The Attractive Life Loop

This site is being upgraded and added to continuously. Feel free to visit again and browse. I have ADHD so the order of material may be confused. If you have ADHD, you know that!


Before you get to the Life Loop, check out more about procrastination. 

Procrastination is “putting things off”. Procrastination is the voluntary delay of some important task that we intend to do, despite knowing that we will suffer as a result.
For some people it is a minor irritation. For many it is a partially concealed major handicap.

Procrastination is self-destructive. Often there are underlying beliefs such as:

I’m not good enough.
I don’t deserve it.
It’s risky. I might get rejected or hurt.
I’ll probably fail.

Beliefs like this lead to an anticipation of an unpleasant future. It involves magnifying present unpleasant feelings into the future.

It much more sensible to magnify good feelings into the future. You look for, focus on and magnify the good and enjoyable components of a future task to make them much more attractive.

There are immediate harmful effects of procrastination. The level of muscular tension varies, is often so low that it is not noticed, and indeed, may be hard to measure. The tension is caused by your intension to take an action (minute muscle movements get you ready to do this) which is countered by  your decision not to take action (the equal muscular blocking process). The name of this is stress.

Stress causes a lowered immune system. This results in higher incidents of illness starting with colds and flu and extending into more dangerous conditions. This is often accompanied by gastrointestinal disorders and insomnia. With stress come feelings of exhaustion and depression. This creates lowered self-esteem.

There are other less obvious consequences. Procrastination included putting off contact with relatives and friends, which means these relationships suffer and can become weak and disappear. Immediate relationships such as marriage are strained. And, of course, finances suffer.

All of this is a frequent component of Attention Deficit Disorder (ADD & ADHD).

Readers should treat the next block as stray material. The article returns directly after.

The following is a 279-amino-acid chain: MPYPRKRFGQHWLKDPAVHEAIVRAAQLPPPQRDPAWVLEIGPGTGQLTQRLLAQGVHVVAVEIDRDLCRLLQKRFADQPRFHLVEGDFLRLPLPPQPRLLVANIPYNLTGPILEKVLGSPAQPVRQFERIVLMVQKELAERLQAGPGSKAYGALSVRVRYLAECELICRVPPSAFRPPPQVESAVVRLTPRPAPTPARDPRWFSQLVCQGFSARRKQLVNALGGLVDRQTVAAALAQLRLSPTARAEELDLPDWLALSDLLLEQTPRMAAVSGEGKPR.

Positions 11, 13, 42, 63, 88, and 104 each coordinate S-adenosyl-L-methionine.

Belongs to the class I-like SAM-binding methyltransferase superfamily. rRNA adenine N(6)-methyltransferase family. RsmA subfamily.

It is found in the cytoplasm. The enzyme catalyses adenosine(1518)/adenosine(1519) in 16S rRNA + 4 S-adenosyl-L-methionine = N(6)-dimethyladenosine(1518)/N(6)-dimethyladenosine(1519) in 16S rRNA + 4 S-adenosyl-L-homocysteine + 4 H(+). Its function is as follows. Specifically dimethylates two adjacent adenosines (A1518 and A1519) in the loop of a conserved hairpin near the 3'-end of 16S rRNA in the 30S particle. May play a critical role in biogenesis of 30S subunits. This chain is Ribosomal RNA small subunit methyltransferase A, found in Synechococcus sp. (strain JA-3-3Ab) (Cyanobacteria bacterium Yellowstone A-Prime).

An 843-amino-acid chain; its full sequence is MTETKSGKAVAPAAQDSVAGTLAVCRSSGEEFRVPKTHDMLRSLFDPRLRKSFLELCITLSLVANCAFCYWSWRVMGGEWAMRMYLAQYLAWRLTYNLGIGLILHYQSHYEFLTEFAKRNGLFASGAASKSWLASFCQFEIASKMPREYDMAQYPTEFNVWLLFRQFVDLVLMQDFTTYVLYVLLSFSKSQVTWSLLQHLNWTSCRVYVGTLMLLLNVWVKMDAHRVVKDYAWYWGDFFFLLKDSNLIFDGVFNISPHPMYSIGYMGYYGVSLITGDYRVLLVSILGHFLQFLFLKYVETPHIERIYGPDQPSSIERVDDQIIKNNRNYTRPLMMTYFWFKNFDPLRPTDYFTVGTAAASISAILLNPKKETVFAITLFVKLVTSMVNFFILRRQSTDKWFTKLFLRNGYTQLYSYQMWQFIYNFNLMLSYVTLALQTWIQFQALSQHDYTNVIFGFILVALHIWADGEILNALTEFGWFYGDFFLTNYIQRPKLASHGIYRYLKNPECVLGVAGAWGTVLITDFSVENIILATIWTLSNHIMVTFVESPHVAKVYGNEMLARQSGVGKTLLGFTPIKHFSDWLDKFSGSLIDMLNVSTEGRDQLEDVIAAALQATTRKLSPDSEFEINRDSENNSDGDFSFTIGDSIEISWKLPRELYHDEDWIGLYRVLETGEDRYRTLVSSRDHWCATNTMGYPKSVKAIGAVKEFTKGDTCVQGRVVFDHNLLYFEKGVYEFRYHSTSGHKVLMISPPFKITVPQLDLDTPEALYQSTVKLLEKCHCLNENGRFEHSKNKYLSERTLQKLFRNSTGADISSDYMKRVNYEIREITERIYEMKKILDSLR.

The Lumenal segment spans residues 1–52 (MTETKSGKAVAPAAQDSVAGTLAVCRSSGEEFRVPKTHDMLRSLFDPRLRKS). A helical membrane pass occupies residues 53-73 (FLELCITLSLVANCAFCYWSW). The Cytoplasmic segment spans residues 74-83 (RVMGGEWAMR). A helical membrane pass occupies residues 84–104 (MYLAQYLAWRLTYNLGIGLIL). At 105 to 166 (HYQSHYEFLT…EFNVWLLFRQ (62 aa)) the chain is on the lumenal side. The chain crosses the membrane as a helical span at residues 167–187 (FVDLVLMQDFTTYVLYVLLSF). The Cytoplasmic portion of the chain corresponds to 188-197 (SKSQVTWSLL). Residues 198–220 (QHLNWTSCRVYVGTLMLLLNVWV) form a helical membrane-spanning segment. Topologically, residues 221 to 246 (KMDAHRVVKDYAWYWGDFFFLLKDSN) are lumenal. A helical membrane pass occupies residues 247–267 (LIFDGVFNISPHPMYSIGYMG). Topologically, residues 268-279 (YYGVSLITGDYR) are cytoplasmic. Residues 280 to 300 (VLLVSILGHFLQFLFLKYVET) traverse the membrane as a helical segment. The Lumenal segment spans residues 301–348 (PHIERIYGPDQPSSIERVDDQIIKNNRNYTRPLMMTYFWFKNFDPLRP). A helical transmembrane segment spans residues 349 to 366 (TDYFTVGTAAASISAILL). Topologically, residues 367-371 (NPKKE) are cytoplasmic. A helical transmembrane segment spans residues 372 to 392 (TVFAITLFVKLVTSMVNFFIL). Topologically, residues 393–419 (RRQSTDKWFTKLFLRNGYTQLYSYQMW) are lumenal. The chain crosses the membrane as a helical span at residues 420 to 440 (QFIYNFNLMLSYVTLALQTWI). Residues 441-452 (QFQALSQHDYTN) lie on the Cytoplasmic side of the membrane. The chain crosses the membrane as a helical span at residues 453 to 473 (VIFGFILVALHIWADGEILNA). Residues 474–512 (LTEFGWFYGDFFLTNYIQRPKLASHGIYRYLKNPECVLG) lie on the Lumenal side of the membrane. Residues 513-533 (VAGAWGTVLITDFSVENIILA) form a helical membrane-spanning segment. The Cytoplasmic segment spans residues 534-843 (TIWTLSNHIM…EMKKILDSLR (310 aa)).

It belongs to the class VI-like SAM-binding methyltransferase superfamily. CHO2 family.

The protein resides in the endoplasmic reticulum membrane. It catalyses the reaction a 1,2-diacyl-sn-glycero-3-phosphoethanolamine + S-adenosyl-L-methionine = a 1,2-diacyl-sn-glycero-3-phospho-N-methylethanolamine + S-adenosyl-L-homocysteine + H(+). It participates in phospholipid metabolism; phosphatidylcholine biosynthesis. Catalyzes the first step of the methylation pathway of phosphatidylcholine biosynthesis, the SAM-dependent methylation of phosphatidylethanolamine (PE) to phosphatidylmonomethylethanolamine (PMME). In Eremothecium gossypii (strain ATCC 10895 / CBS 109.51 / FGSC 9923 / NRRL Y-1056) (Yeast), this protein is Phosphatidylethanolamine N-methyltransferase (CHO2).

Another major component of procrastination is fear with its components of anxiety and dread. Fears make it easier to procrastinate something without providing any solution.

The fears involved may cover the whole gambit that we are familiar with: fear of rejection, ridicule, failure, loss and how to handle success. Overcoming these fears is probably the  biggest way of dealing with procrastination.

I have come to the conclusion that there is no way around fear. You just acknowledge it and act anyway.

However, there is a lesser difficulty. We all have ways in our mind of allocating importance to tasks. Mostly it is the way in which we picture them. Something that we want to do will be up close, well coloured and connected to us. Something we are not so keen about will be further away, less coloured, smaller and may remain in our attention for less than a second. A task that's been procrastinated can be brought up close, highlighted and made immediate, even pleasurable. That gets it done!

Non-performance leads to guilt, shame and blame, all generally useless emotions. Don’t! Any feelings like this require immediate self-forgiveness.

This can be followed up by straightforward time-management such as cutting jobs into small pieces and scheduling them at a time you will actually do them.  This is followed by a decision to take action then.


At the beginning of every day, you make a picture/awareness/feeling of you at the end of the day exactly as you want to be, all tasks completed and everything went well.

You then go onto that, so that it is you looking back over the day through your own eyes. You can see that you achieved everything that you wanted to do, and felt the way that you wanted to feel. And that feels good.

Most people who procrastinate create a still picture or awareness of the task ahead. It is not connected to them in the way that an event they anticipate with pleasure is. The first step in a solution is to turn the task into a movie that you can see. You can notice the first easy step; each successive step after that, all the way through to completion.This means that you can visualise the task completed and feel great about it. Even if it was something bothersome, it is done. Celebrate!. If you then put it into the Life Loop it just flows into the process of the day.

 You can also play with the movie. Experiment with seeing everything through your own eyes, and the then run the movie seeing you in the pictures completing the task. Which is more motivating?

You then take that feeling back to the beginning of the day. And you keep the feeling and the awareness with you all day.

You can notice that when you come to a task that you have procrastinated previously, or might procrastinate, you can move into it and complete it because in your mind you also have the feeling awareness that you have completed it already in your feeling self. So you can do it.

At the end of the day you look back. If there were any uncompleted tasks or failures, you do not attack yourself. These were learning experiences. NO guilt, shame or blame. You just know what to look out for in the future.

An important part of this is the expression of gratitude - saying thank you. Whether you say it to God, the Universe, Life or whatever is your choice, but give thanks at the end of every day. It’s very easy, you just say, “Thank you, X, for all that has happened to day. (Be specific and extend it to other things that you enjoy in the world.)”

You may notice that this is similar to a form of prayer, and if you wish to use it that way, by all means do.

You can do the same thing for a week, month, or year, if you like. But doing it every day is essential.

I know, I know, I failed art in school. Hopelessly condemned for life from grade 7!!!

 © David Townsend 2014